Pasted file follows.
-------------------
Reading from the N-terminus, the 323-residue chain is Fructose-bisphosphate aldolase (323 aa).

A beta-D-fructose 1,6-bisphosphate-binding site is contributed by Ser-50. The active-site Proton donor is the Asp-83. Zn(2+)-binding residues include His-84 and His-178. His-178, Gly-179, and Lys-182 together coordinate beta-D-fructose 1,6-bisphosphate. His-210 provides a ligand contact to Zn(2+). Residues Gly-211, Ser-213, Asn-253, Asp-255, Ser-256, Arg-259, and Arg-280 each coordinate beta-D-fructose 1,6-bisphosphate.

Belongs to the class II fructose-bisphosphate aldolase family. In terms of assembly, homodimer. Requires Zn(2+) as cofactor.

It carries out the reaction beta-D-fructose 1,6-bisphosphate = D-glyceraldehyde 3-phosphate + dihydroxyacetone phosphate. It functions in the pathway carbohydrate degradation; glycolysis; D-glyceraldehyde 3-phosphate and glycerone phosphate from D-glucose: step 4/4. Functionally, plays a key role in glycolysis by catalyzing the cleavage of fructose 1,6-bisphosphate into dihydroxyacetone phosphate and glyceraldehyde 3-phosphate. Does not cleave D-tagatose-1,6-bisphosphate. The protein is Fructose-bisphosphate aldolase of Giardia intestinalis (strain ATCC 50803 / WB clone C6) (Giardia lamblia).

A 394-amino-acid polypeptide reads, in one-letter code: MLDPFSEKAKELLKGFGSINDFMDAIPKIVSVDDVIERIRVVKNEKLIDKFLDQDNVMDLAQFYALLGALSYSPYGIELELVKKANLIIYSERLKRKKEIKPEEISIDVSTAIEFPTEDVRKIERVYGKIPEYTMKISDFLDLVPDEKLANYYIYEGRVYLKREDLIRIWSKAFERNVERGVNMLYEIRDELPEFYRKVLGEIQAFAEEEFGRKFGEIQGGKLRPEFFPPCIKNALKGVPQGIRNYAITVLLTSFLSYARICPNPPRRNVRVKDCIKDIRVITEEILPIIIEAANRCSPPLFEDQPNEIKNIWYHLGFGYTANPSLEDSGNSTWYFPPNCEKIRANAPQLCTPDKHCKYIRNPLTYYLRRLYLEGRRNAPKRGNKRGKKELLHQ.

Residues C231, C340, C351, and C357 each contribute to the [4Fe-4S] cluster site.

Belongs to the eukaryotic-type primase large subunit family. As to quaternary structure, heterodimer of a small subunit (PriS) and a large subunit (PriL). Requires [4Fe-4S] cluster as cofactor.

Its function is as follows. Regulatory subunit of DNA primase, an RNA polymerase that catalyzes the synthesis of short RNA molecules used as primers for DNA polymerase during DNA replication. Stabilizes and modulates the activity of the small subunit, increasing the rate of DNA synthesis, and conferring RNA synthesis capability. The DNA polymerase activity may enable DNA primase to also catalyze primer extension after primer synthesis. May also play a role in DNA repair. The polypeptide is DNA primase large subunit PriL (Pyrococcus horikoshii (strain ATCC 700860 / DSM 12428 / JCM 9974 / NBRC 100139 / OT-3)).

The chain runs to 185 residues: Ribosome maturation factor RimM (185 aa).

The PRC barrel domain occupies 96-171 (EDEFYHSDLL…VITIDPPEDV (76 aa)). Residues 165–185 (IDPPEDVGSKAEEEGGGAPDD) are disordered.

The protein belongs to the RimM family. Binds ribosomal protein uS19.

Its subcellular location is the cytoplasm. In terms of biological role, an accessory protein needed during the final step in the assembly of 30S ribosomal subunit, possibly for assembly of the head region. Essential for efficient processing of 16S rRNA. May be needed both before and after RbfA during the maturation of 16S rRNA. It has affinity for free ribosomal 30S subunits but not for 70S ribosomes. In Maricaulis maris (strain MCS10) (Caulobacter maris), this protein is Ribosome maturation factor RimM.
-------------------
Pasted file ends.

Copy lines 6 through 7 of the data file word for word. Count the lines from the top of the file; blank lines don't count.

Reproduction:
Residues C231, C340, C351, and C357 each contribute to the [4Fe-4S] cluster site.

Belongs to the eukaryotic-type primase large subunit family. As to quaternary structure, heterodimer of a small subunit (PriS) and a large subunit (PriL). Requires [4Fe-4S] cluster as cofactor.